Posted by: Patricia Salkin | February 1, 2016

NY Appellate Court Finds Standing as Plaintiffs’ Property was Sufficiently Close Enough to be in Zone of Interest and that Allege Injury was Different from the Community in General

In an action to permanently enjoin alleged violations of the Zoning Resolution of the City of New York, the defendant Robert Cunningham appealed from an order of the Supreme Court, Kings County, which, granted the motion of nonparty Stuart A. Klein and his law firm to be relieved as the plaintiffs’ counsel. Additionally, Cunningham also appealed from an order of the same court, which denied his motion to dismiss the complaint for lack of standing and lack of personal jurisdiction.

The court noted that to establish standing to maintain a private common-law action to enjoin zoning violations, a private plaintiff must establish that due to the defendant’s activities, he or she will sustain special damages that are “different in kind and degree from the community generally” and that the asserted interests fall “within the zone of interest to be protected’ by the statute or ordinance at issue”. Here, the court found that the record indicated the plaintiffs’ property was in close proximity to the defendants’ property and that the plaintiffs’ interests were within the zone of interest to be protected by the zoning ordinances alleged to be violated. Because Cunningham failed to rebut this evidence, the Supreme Court properly denied that branch of his motion which was to dismiss the complaint pursuant to CPLR 3211(a)(3).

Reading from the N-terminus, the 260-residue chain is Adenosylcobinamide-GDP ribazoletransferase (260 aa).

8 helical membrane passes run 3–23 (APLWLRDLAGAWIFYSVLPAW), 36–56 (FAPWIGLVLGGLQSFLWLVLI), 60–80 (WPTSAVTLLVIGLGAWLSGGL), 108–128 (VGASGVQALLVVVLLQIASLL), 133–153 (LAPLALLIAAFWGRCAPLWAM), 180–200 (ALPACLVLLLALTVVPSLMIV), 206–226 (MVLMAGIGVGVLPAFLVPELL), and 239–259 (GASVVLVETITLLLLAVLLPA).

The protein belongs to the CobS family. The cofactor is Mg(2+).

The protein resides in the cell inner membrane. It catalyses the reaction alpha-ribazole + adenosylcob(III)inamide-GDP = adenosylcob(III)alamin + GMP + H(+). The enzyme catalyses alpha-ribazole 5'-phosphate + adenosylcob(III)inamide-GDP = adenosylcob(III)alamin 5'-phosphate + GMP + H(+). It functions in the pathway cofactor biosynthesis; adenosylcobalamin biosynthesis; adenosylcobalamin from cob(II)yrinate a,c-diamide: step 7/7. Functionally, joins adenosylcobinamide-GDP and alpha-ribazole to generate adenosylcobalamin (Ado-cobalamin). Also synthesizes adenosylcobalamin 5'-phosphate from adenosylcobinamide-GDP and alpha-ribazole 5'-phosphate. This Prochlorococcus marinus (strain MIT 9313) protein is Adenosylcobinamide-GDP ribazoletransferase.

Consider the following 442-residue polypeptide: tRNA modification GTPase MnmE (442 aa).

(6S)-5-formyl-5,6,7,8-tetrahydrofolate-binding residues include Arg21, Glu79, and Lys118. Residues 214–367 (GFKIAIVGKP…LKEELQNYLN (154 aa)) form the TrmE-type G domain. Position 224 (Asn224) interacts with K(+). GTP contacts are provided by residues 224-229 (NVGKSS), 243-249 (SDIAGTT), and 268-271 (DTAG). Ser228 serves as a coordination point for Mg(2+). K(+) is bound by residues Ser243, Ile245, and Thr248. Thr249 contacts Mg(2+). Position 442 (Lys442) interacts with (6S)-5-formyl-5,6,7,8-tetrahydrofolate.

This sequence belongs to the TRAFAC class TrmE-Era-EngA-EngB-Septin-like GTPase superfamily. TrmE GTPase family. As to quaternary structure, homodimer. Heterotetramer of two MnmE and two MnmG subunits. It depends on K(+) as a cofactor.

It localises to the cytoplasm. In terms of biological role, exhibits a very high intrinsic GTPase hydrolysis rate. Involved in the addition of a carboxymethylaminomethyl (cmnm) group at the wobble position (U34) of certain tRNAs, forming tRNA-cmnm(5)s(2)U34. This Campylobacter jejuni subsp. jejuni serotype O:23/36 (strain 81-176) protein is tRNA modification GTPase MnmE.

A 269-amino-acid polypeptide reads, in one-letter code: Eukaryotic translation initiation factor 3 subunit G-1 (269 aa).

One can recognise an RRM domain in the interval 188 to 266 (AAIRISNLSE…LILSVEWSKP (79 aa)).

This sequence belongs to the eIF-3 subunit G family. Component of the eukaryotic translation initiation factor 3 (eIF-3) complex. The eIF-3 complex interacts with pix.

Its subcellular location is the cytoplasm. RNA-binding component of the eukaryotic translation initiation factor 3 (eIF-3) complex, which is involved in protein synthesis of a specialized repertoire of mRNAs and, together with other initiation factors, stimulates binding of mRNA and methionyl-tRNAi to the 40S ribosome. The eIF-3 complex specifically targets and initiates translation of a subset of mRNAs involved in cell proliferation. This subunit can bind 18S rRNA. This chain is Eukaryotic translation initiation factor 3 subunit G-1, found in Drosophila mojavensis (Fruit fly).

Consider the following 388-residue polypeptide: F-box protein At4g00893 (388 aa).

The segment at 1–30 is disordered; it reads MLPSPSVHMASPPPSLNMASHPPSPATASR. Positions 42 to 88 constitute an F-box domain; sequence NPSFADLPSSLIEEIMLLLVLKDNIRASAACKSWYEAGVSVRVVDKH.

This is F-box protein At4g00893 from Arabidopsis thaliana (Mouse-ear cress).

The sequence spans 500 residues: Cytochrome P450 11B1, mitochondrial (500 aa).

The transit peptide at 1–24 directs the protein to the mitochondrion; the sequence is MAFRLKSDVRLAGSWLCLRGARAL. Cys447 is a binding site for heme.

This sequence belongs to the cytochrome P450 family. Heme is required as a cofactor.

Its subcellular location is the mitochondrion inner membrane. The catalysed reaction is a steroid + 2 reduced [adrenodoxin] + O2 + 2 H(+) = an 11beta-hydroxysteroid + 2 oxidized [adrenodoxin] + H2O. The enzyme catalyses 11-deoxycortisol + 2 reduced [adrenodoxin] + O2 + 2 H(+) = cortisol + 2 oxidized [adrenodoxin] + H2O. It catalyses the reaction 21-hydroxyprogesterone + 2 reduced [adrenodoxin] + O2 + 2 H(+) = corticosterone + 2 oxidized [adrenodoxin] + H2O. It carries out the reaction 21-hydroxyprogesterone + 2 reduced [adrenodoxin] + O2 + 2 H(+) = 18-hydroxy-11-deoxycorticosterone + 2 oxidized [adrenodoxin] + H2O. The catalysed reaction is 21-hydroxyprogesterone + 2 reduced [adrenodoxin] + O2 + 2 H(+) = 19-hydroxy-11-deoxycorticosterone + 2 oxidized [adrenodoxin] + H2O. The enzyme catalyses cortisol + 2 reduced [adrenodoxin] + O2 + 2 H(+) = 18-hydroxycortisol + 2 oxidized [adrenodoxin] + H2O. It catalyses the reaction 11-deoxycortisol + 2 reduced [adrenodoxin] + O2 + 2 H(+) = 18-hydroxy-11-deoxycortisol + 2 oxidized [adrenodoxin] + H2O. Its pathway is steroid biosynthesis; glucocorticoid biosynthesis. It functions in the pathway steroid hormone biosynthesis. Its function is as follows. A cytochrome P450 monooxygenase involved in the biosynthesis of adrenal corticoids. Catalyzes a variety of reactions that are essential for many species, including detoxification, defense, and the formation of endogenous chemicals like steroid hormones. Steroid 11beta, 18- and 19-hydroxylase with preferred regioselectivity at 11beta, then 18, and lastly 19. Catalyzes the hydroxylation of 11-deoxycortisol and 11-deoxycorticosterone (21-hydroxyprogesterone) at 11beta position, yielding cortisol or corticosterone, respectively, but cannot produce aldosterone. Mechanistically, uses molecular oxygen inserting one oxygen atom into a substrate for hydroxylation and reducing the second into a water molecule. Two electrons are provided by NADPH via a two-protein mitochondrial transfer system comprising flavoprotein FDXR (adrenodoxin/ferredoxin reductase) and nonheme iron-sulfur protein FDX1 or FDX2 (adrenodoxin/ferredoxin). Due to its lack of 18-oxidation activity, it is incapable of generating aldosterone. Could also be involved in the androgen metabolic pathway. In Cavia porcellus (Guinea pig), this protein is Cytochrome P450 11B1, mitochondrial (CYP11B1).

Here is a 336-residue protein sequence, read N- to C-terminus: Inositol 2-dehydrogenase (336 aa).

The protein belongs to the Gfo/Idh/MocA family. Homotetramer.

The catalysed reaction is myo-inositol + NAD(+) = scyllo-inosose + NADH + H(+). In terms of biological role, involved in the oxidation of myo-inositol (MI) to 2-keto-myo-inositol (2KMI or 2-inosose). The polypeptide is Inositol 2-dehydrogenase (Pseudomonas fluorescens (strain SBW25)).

Similarly, the court found that the state Supreme Court properly denied the appellant’s motion pursuant to dismiss the complaint for lack of personal jurisdiction, since the appellant failed to submit a sworn denial of receipt of process to rebut the presumption of proper service. The court therefore affirmed the determination of the trial court to dismiss Cunningham’s motions.

Gershon v Cunningham, 2016 WL 229867 (NYAD 2 Dept. 1/20/2016)


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